Brent crude for June fell 81 cents to $113.02 a barrel at 3:41 a.m. EDT, after sliding as low as $112.73. It settled at $113.83 on Friday, rising 3 percent on the week. U.S. oil traded at $98.44 a barrel, down $1.21.
The slide in the euro also dragged down gold and silver prices. The currency is seen testing pivotal support areas after IMF chief Dominique Strauss-Kahn was charged with sexual assault, increasing uncertainty on aid for Greece and other indebted euro zone countries.
“The euro is coming down day by day and that is impacting oil prices,” said Ken Hasegawa, a commodity derivatives manager at Japan’s Newedge brokerage. “After the big rebound, oil prices are losing direction.”
U.S. oil futures may trade between $95 to $104.50 a barrel this week, while Brent may swing in a $15-a-barrel range, Hasegawa said, as the uncertainty on the direction of the euro because of the zone’s economic outlook remains.
“We need to see what impact the euro will have on the forex market, and what it will mean for commodity prices,” he said.
Oil and dollar-denominated commodities often move inversely to the dollar and a stronger greenback typically pressures oil.
Both Brent and U.S. oil futures are technically neutral, according to Reuters market analyst Wang Tao. Brent is biased to fall toward $105.21 per barrel, a target established last week, while U.S. oil is trapped within a range of $95.40-$100.75 per barrel, he said.
Euro zone finance ministers are likely to back a bailout package for Portugal on Monday, with new conditions set by Finland. The meeting was also expected to pressure Greece to announce more austerity steps to secure further emergency funding.
“Concern over the European economy is weighing on the euro and supporting the dollar,” said Jonathan Barratt, managing director at Commodity Broking Services in Sydney. “A stronger dollar in turn is weighing on commodity prices.”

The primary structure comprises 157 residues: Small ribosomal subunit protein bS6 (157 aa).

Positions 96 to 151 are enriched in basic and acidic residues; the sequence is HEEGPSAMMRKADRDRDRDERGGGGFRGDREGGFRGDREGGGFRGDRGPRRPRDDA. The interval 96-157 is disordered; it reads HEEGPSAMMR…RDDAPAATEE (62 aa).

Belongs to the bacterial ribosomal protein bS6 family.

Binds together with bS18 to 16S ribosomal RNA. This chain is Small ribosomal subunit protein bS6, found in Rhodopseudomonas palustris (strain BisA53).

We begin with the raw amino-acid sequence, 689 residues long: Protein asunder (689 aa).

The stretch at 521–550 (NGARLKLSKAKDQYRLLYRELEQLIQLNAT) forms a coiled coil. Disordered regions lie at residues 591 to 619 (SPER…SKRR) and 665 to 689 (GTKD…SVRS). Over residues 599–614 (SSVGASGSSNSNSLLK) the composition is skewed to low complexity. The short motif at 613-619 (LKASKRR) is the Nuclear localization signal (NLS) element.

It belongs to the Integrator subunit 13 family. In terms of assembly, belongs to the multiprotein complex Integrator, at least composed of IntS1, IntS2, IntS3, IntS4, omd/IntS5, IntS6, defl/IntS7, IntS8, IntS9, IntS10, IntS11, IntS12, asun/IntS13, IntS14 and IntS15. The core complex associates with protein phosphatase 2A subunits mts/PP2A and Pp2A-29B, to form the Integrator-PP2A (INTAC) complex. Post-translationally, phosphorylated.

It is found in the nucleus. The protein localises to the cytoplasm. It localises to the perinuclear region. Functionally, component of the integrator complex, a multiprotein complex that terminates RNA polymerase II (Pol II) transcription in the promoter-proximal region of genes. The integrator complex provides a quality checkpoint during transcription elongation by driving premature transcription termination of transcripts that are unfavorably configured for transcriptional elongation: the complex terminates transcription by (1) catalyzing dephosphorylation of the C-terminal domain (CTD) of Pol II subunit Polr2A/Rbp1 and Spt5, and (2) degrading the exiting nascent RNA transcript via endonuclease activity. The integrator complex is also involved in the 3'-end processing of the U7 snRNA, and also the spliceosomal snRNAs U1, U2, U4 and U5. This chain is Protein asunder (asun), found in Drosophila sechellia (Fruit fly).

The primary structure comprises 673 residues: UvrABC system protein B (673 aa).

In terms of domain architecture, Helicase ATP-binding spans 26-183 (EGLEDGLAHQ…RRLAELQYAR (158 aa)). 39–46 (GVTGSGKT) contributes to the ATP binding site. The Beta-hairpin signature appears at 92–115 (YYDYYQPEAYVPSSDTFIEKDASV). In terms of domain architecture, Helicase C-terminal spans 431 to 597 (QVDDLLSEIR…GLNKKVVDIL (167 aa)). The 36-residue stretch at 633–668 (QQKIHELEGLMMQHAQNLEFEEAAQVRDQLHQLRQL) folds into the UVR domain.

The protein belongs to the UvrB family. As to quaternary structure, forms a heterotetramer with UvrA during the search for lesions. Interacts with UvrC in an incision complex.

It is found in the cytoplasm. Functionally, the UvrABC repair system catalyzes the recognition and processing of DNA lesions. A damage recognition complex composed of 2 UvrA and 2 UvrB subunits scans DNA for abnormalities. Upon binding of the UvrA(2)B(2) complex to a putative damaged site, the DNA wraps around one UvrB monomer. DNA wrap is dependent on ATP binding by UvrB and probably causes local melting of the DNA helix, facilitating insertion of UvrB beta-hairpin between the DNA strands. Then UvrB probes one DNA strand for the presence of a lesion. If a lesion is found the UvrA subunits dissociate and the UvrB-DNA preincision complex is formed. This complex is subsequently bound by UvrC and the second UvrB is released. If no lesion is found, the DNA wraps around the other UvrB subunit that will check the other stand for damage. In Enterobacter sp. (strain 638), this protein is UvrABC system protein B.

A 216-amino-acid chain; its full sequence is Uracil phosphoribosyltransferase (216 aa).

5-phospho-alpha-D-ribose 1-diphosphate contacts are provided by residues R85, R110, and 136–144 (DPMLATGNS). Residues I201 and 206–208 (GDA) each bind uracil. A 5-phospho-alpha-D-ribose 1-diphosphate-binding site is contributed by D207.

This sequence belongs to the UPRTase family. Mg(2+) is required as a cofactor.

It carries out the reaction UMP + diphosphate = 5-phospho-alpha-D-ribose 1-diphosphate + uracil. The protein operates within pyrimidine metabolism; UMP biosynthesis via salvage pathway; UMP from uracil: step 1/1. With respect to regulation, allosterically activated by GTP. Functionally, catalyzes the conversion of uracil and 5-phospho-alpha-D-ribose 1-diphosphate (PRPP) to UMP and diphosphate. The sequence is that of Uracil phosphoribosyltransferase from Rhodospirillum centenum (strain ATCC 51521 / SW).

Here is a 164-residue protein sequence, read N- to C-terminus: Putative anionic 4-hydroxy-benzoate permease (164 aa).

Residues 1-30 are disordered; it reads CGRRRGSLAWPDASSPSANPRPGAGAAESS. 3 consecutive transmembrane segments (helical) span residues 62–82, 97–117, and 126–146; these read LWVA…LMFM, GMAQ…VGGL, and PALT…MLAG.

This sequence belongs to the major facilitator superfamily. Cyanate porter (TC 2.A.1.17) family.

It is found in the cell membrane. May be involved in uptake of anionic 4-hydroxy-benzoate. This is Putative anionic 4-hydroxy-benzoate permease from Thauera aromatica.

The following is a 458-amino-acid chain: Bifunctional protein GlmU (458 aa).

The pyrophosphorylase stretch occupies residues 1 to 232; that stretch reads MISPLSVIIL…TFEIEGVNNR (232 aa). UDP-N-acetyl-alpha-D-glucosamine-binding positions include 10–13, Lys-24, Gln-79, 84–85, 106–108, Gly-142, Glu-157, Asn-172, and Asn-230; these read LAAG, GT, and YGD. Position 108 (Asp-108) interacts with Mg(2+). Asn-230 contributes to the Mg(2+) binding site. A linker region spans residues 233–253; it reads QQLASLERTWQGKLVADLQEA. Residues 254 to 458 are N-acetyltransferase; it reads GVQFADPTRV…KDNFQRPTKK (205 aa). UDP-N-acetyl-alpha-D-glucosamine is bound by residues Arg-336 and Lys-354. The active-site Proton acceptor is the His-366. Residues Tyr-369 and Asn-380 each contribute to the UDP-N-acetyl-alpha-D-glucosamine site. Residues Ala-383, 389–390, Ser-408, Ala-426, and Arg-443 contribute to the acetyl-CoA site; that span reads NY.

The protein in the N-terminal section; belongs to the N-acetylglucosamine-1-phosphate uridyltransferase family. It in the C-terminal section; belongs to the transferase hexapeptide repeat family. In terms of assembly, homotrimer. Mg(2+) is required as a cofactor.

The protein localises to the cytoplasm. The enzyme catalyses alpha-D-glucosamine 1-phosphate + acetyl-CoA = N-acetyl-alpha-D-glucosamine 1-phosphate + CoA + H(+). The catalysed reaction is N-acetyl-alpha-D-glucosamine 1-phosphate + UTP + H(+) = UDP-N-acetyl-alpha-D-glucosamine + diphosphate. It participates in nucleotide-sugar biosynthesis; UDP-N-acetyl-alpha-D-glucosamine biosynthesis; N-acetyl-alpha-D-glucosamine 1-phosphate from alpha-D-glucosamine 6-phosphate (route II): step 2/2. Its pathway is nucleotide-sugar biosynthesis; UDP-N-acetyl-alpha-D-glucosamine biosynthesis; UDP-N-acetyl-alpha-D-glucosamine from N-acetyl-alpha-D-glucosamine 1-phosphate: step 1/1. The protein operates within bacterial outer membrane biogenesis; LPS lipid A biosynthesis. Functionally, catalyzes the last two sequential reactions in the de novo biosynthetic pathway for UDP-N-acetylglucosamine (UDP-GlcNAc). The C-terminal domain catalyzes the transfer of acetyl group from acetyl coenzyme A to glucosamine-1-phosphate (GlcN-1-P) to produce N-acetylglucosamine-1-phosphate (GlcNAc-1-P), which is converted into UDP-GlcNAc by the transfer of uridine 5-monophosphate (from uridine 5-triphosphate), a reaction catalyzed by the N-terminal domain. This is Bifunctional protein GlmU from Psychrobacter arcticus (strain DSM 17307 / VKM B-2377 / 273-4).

The U.S. economy remains on a solid footing but it is still to early for the Federal Reserve to offer a detailed view of its exit strategy, Atlanta Fed President Dennis Lockhart said on Sunday. Lockhart said the lack of a step-by-step guide for a reversal of unprecedented stimulus measures should not be mistaken for complacency about the need to be ready.
“We market participants are always waiting for any announcement on interest rates in the U.S. and Europe to give us an idea on the future direction of markets,” Hasegawa said. “Overall, interest rates are likely to go up faster in Europe than in the U.S.”
President Barack Obama on Sunday warned Congress that failing to raise the U.S. debt limit could lead to a worse financial crisis and economic recession than 2008-09 if investors began doubting U.S. credit-worthiness.
Investors were also looking at monetary tightening measures by China to gauge the impact on demand from the world’s second-largest oil consumer.
China needs to raise interest rates further to rein in inflation, which is likely to stay high in coming years due to rising global commodity prices, Li Daokui, an adviser to the People’s Bank of China said on Monday.
China has lifted bank reserve requirements eight times and raised interest rates four times since October in a bid to put a lid on rising prices.
MIDDLE EAST UNREST
A factor preventing oil prices from sliding further is the ongoing social unrest in Libya and Syria and fears that it may spread to other oil-exporting nations in the region.
Up to 850 Syrians may have been killed in a two-month military crackdown and thousands of demonstrators have been arrested, the United Nations human rights office said on Friday.
The Middle East situation “is always a concern,” Hasegawa said. “It is a risk factor and there is a risk premium of $10-$20 a barrel because of the unrest.”
Gunmen on motorcycles attacked a car belonging to the Saudi Arabian consulate in the Pakistani city of Karachi on Monday killing a Saudi diplomat, police and the Saudi ambassador said.
Saudi Arabia is the world biggest oil exporter and any signs that it’s security is threatened could have an impact on global oil prices.
NATO must broaden the range of targets it is bombing in Libya or risk failing to remove Muammar Gaddafi from power, Britain’s most senior military officer was quoted as saying.
Still, if NATO manages to oust Gaddafi soon, Libyan supplies may start to return to the market, putting pressure on prices, analysts said.
“If Gaddafi is removed, it will be a whole different story,” Barratt said. “Supplies will get restored from Libya.”
Participants were also watching the Mississippi flooding situation after U.S. Army engineers opened a key spillway to relieve flooding along the river.